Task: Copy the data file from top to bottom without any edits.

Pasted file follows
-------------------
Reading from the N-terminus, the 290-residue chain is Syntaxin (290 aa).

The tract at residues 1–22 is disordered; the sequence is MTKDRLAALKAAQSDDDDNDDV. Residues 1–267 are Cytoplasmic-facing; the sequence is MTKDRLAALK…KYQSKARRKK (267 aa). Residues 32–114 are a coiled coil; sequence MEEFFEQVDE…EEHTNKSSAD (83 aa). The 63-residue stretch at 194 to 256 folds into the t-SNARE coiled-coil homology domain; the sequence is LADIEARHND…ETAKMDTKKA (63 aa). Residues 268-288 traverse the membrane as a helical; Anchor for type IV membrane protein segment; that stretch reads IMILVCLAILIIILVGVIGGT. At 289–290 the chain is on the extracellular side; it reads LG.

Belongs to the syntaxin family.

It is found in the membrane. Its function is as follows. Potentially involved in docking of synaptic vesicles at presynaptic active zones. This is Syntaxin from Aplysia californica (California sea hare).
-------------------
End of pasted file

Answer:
Reading from the N-terminus, the 290-residue chain is Syntaxin (290 aa).

The tract at residues 1–22 is disordered; the sequence is MTKDRLAALKAAQSDDDDNDDV. Residues 1–267 are Cytoplasmic-facing; the sequence is MTKDRLAALK…KYQSKARRKK (267 aa). Residues 32–114 are a coiled coil; sequence MEEFFEQVDE…EEHTNKSSAD (83 aa). The 63-residue stretch at 194 to 256 folds into the t-SNARE coiled-coil homology domain; the sequence is LADIEARHND…ETAKMDTKKA (63 aa). Residues 268-288 traverse the membrane as a helical; Anchor for type IV membrane protein segment; that stretch reads IMILVCLAILIIILVGVIGGT. At 289–290 the chain is on the extracellular side; it reads LG.

Belongs to the syntaxin family.

It is found in the membrane. Its function is as follows. Potentially involved in docking of synaptic vesicles at presynaptic active zones. This is Syntaxin from Aplysia californica (California sea hare).